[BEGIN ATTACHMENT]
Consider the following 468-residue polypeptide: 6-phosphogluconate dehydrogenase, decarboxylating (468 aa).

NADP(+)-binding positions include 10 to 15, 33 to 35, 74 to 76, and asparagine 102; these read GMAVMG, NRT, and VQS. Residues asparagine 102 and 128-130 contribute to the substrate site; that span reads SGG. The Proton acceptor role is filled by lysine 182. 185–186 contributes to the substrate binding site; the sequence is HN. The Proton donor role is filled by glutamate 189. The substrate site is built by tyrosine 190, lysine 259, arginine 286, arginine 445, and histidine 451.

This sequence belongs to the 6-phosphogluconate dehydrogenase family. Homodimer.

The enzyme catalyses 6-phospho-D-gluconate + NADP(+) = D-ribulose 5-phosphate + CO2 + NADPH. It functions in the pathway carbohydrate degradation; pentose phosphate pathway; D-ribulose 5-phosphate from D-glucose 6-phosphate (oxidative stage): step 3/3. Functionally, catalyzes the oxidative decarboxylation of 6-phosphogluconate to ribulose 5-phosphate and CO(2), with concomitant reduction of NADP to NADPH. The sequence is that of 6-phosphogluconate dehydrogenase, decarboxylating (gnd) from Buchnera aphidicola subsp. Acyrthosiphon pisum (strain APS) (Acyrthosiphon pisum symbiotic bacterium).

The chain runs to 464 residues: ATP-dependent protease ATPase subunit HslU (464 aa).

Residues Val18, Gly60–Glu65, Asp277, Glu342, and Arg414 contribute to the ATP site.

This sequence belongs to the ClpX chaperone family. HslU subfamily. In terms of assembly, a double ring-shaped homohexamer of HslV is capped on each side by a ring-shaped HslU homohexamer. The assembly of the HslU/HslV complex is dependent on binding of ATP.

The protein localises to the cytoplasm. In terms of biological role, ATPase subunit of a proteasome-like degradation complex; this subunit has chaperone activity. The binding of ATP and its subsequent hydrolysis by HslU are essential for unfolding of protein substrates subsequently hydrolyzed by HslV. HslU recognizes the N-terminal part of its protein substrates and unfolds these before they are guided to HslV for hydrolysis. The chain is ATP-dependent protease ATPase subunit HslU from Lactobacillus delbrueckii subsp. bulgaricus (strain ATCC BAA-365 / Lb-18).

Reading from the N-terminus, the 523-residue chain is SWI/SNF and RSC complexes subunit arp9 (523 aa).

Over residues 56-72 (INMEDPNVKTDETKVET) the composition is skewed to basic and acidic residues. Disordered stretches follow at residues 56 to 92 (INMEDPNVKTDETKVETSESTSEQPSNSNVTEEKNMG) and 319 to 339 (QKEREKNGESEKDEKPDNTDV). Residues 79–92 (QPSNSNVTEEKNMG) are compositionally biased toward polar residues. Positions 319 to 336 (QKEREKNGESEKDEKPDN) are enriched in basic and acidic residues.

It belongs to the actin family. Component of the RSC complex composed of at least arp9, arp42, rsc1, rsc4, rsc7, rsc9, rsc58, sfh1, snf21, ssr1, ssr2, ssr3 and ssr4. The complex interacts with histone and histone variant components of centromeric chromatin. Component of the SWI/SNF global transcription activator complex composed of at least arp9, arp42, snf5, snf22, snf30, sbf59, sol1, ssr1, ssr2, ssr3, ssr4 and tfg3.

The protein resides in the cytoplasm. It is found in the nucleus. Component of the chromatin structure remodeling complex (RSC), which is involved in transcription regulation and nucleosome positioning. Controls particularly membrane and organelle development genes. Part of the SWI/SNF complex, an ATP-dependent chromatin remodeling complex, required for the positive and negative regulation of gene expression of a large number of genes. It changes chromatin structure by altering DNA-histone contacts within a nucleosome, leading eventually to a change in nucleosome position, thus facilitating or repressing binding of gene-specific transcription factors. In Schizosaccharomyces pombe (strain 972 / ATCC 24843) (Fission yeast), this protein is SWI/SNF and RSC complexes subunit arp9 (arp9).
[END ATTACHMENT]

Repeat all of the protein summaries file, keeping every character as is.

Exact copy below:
Consider the following 468-residue polypeptide: 6-phosphogluconate dehydrogenase, decarboxylating (468 aa).

NADP(+)-binding positions include 10 to 15, 33 to 35, 74 to 76, and asparagine 102; these read GMAVMG, NRT, and VQS. Residues asparagine 102 and 128-130 contribute to the substrate site; that span reads SGG. The Proton acceptor role is filled by lysine 182. 185–186 contributes to the substrate binding site; the sequence is HN. The Proton donor role is filled by glutamate 189. The substrate site is built by tyrosine 190, lysine 259, arginine 286, arginine 445, and histidine 451.

This sequence belongs to the 6-phosphogluconate dehydrogenase family. Homodimer.

The enzyme catalyses 6-phospho-D-gluconate + NADP(+) = D-ribulose 5-phosphate + CO2 + NADPH. It functions in the pathway carbohydrate degradation; pentose phosphate pathway; D-ribulose 5-phosphate from D-glucose 6-phosphate (oxidative stage): step 3/3. Functionally, catalyzes the oxidative decarboxylation of 6-phosphogluconate to ribulose 5-phosphate and CO(2), with concomitant reduction of NADP to NADPH. The sequence is that of 6-phosphogluconate dehydrogenase, decarboxylating (gnd) from Buchnera aphidicola subsp. Acyrthosiphon pisum (strain APS) (Acyrthosiphon pisum symbiotic bacterium).

The chain runs to 464 residues: ATP-dependent protease ATPase subunit HslU (464 aa).

Residues Val18, Gly60–Glu65, Asp277, Glu342, and Arg414 contribute to the ATP site.

This sequence belongs to the ClpX chaperone family. HslU subfamily. In terms of assembly, a double ring-shaped homohexamer of HslV is capped on each side by a ring-shaped HslU homohexamer. The assembly of the HslU/HslV complex is dependent on binding of ATP.

The protein localises to the cytoplasm. In terms of biological role, ATPase subunit of a proteasome-like degradation complex; this subunit has chaperone activity. The binding of ATP and its subsequent hydrolysis by HslU are essential for unfolding of protein substrates subsequently hydrolyzed by HslV. HslU recognizes the N-terminal part of its protein substrates and unfolds these before they are guided to HslV for hydrolysis. The chain is ATP-dependent protease ATPase subunit HslU from Lactobacillus delbrueckii subsp. bulgaricus (strain ATCC BAA-365 / Lb-18).

Reading from the N-terminus, the 523-residue chain is SWI/SNF and RSC complexes subunit arp9 (523 aa).

Over residues 56-72 (INMEDPNVKTDETKVET) the composition is skewed to basic and acidic residues. Disordered stretches follow at residues 56 to 92 (INMEDPNVKTDETKVETSESTSEQPSNSNVTEEKNMG) and 319 to 339 (QKEREKNGESEKDEKPDNTDV). Residues 79–92 (QPSNSNVTEEKNMG) are compositionally biased toward polar residues. Positions 319 to 336 (QKEREKNGESEKDEKPDN) are enriched in basic and acidic residues.

It belongs to the actin family. Component of the RSC complex composed of at least arp9, arp42, rsc1, rsc4, rsc7, rsc9, rsc58, sfh1, snf21, ssr1, ssr2, ssr3 and ssr4. The complex interacts with histone and histone variant components of centromeric chromatin. Component of the SWI/SNF global transcription activator complex composed of at least arp9, arp42, snf5, snf22, snf30, sbf59, sol1, ssr1, ssr2, ssr3, ssr4 and tfg3.

The protein resides in the cytoplasm. It is found in the nucleus. Component of the chromatin structure remodeling complex (RSC), which is involved in transcription regulation and nucleosome positioning. Controls particularly membrane and organelle development genes. Part of the SWI/SNF complex, an ATP-dependent chromatin remodeling complex, required for the positive and negative regulation of gene expression of a large number of genes. It changes chromatin structure by altering DNA-histone contacts within a nucleosome, leading eventually to a change in nucleosome position, thus facilitating or repressing binding of gene-specific transcription factors. In Schizosaccharomyces pombe (strain 972 / ATCC 24843) (Fission yeast), this protein is SWI/SNF and RSC complexes subunit arp9 (arp9).